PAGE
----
round 2.5 million years ago, we humans would move from one location to another depending on the climate and some of them had a direct impact on our diet since harvesting and hunting depended on factors that none of us had managed to exert control on. Until recently, experts have held that the lives of prehistoric humans were dangerous and uncertain. By contrast, the agricultural revolution that took place around 10,000 years ago brought about the progress that the current society rests on. However, nowadays this assumption has triggered many doubts, reinforced by scientific data that describe the Agricultural Revolution as “the history’s biggest fraud”. These are the exact words Yuval Noah Harari uses in his book Sàpiens. Breu història de la humanitat (Edicions 62, 2014). Harari argues that the theses supporting an improvement in man’s intelligence on taking over the reins of harvesting and hunting are untrue. Far from making our lives easier, this Revolution has led to the current market organization, consumerism, private property, competitive fever, famine, diseases, etc.
To our ancestors, agriculture resulted in an exponential increase of their overall diet, that’s true. On the other hand, though, this came with another exponential increase of time and effort invested to cater for the demands of a rising population and growing needs. Such demand, population and needs are still spreading. In return, the Agricultural Revolution, as seen by Harari, led to a worse diet –less varied–, less leisure, a population explosion, the appearance of privileged social layers, harder work, worse health and the establishment of the concept of private property, which involved defending one’s possessions and trying to increase them, which led to wars. To give us an idea, nowadays cattle raising means 1,000 million sheep, 1,000 million pigs, over 1,000 million cows and 25,000 million chicken on our planet. Nothing to do with the few thousands existing when agriculture began. Added to this, the increase of cultivated soil, it is easy to understand that, rather than man controlling agriculture and cattle-raising, it is agriculture and cattle raising that has ended up controlling man.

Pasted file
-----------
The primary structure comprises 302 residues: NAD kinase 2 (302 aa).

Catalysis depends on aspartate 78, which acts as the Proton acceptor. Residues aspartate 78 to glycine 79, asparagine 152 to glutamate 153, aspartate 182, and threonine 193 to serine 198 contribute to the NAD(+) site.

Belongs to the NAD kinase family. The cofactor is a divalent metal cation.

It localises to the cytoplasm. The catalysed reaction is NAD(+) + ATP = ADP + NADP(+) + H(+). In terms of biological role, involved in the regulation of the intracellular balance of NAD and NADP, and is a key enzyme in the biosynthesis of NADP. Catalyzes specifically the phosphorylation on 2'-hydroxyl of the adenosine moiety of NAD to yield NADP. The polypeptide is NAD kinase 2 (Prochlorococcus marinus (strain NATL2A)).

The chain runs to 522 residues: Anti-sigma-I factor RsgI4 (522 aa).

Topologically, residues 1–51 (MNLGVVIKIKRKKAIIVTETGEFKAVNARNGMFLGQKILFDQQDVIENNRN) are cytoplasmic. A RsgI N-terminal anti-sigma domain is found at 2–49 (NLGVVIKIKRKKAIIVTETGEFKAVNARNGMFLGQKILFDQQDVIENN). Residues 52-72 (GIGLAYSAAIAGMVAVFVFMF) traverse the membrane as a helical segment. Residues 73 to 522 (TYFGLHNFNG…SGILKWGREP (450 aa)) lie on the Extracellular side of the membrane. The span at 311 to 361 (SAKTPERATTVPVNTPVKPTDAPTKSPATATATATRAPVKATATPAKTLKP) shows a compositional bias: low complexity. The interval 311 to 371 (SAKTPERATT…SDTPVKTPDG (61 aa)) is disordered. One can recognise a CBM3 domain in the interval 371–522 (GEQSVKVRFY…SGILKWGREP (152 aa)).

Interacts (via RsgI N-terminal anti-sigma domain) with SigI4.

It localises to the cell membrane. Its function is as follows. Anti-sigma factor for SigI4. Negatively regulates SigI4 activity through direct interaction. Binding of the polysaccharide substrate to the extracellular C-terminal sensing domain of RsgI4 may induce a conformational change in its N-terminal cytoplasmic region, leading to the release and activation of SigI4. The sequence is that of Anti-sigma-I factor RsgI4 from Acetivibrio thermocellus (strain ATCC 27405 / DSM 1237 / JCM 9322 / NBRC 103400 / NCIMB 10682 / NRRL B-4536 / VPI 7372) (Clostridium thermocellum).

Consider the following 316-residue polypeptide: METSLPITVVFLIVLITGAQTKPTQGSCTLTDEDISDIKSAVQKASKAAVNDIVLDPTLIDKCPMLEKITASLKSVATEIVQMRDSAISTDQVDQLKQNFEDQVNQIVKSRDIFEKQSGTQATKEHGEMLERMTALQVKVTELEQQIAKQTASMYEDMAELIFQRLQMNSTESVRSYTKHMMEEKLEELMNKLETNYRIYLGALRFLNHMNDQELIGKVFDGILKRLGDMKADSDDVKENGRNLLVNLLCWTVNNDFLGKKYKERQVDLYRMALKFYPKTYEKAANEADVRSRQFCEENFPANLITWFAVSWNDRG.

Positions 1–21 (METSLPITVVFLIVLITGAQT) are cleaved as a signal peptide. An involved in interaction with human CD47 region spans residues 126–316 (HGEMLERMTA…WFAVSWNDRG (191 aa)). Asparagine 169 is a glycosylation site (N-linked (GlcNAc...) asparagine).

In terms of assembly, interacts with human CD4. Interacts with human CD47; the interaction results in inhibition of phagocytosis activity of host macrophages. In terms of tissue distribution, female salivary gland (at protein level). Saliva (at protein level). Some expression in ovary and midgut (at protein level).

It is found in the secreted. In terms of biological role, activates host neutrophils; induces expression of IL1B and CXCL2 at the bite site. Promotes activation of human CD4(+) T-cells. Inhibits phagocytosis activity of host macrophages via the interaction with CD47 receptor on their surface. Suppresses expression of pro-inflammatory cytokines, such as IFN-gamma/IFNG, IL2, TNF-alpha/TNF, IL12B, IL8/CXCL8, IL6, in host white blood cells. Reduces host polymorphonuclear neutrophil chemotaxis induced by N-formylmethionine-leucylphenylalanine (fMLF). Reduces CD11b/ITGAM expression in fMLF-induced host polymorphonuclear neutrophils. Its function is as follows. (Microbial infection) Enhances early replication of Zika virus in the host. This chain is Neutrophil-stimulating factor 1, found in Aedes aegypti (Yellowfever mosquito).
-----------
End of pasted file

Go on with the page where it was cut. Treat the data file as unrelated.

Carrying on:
However, emerging trends point out to changing attitudes and, 10,000 years later, a new Agricultural Revolution could be underway. On the one hand, automation of workplaces –it is expected that, by 2030, 70% of the tasks currently made by humans will be done by machines– will mean a drastic change of our everyday lives, since the labour market will have to reduce the working hours to 15 or 20 hours per week in order to keep the wheel of consumption rolling. As a consequence, humans will have more leisure time, and this will bring an increase in community and solidarity tasks, and hopefully, the possibility of deploying the Universal Basic Income (UBI); this theory has been studied and analysed for decades and several pilot experiments are underway on this issue across the world.